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A local cookbook author and food educator invites us into her Winters farmhouse—and her French-country lifestyle.
After more than 50 years, Georgeanne Brennan’s love affair with Provence still burns bright. The passion has been so strong that the cookbook author-food educator has created a lifestyle in rural Winters that echoes the famous French region, where she has a second home.
“Provence is really my second life,” she says, preparing to lead an outdoor tour of her homestead.
“Living in the Provençal style is more about being than doing. By that I mean you’re out on walks or hikes, sitting at a cafe, finding joy in the first fava beans in the garden. It’s less about getting this and that accomplished, and more about being in the moment.”
Naturally, she and her agronomist second husband of 32 years, Jim Schrupp, have dinner at the Gallic hour of 7:30 p.m. or later, and breakfast is in the French style, too—coffee, toast and jam, and a piece of fruit.
Thirty years ago, Brennan and Schrupp didn’t hesitate to buy their 113-year-old Winters farmhouse on 10 acres when they spotted it.
“We tore out the interior and added a second story but kept the footprint, including the original hardwood floors,” she says.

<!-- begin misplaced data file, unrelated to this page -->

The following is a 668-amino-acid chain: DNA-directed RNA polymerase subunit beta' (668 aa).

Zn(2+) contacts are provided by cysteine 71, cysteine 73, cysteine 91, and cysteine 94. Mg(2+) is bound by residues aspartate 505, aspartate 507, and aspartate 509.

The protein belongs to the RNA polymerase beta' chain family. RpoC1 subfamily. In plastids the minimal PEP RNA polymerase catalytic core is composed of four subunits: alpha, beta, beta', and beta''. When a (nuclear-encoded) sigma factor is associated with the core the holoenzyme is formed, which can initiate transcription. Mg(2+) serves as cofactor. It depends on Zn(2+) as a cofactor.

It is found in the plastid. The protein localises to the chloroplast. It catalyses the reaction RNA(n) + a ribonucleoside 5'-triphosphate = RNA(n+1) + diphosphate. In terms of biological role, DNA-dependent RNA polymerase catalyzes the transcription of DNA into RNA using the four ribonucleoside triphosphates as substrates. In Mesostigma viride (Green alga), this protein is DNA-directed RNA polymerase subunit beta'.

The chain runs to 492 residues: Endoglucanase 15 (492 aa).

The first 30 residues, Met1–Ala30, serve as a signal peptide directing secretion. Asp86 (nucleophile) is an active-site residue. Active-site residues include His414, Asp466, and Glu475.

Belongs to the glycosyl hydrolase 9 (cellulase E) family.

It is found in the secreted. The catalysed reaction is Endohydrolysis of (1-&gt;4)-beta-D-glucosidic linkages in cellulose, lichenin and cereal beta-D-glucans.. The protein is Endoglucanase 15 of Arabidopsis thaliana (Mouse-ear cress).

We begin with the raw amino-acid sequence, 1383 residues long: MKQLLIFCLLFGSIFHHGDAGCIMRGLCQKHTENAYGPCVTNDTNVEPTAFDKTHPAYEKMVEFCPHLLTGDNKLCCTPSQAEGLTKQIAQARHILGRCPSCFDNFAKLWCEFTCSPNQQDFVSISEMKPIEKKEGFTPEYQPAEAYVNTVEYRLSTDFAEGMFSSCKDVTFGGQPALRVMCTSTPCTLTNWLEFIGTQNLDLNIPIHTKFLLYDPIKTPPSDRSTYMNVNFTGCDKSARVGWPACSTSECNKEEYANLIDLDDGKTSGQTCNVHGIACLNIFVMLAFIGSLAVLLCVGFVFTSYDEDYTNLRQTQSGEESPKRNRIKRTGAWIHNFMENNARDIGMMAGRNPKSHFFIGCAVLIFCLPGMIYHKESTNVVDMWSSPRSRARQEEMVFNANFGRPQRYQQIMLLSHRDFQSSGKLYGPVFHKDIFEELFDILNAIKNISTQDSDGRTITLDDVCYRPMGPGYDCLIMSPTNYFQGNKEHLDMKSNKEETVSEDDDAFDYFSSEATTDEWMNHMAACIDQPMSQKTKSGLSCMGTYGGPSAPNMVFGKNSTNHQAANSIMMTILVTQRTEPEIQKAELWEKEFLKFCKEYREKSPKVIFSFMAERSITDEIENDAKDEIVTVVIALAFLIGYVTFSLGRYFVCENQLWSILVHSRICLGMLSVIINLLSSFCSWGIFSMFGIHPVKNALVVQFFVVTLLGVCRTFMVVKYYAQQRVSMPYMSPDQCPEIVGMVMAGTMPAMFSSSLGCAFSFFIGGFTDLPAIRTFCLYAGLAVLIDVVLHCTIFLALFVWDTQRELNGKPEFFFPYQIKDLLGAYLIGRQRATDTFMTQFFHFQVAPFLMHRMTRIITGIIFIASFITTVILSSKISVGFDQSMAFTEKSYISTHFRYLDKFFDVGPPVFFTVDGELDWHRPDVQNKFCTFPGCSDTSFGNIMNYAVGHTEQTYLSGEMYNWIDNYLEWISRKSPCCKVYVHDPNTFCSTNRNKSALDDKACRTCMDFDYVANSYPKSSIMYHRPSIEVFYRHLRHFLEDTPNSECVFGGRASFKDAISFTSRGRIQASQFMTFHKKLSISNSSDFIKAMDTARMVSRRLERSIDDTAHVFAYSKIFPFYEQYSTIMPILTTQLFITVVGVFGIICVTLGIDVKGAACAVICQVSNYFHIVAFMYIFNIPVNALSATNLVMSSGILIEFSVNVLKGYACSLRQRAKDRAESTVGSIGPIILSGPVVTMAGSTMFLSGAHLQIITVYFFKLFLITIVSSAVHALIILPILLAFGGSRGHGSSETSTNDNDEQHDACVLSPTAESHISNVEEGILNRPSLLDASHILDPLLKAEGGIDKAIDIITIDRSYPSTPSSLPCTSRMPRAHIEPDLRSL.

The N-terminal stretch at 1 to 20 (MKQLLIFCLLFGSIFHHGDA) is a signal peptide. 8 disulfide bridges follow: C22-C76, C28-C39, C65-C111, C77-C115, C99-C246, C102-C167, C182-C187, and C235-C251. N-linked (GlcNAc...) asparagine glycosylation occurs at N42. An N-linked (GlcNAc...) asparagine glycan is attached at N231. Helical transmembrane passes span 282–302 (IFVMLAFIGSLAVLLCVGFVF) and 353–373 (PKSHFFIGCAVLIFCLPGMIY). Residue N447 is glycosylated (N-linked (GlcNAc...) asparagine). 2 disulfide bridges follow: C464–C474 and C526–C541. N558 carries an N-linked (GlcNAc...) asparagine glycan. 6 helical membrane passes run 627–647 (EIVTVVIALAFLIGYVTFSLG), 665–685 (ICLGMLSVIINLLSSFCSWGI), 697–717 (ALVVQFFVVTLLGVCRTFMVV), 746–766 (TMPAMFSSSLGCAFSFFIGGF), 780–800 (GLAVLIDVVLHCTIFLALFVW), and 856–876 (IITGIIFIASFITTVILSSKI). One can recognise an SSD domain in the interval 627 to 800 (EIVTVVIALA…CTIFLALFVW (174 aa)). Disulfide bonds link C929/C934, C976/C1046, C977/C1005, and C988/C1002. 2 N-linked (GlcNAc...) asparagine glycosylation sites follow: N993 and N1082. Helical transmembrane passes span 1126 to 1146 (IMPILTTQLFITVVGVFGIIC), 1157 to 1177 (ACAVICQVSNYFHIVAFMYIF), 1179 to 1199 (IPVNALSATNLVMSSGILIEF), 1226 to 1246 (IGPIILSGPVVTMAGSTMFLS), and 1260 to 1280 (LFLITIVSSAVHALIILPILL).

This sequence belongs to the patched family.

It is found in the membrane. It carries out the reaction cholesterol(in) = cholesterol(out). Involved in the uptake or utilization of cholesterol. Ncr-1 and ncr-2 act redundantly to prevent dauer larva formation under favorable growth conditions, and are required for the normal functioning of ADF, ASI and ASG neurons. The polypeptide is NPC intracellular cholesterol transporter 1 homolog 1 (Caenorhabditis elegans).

Now it’s a 1,700-sqare-foot country oasis fronted by a border of lavender, a hedge of Meyer lemon trees, and orange, persimmon, fig and olive trees. The rabbits and chickens are long gone, but a pair of doves lives there, and a covey of quail.
“You would find similar wooded entryways at farmhouses in Provence,” Brennan says.
She leaves the entryway and moves into the “potager,” a year-round French kitchen garden. “At the same time you’re harvesting, you’re also planting. It’s a process,” she says.
“The notion is to cook with everything, so the garden feeds the kitchen. As much as anything, that reflects the Provençal way of living,” she says, bending to examine an artichoke plant. “It’s a place where visitors come to look and take home whatever’s in excess. It creates a sense of family, friends and community.”
Beds of tulips, sunflowers, iris, a French heirloom rosebush and a crape myrtle line one end of the garden. Seasonally, the potager will produce bushels of produce and herbs: cabbage, broccoli, fennel, eggplant, quince, shallots, saffron crocus, tarragon, chives and much more.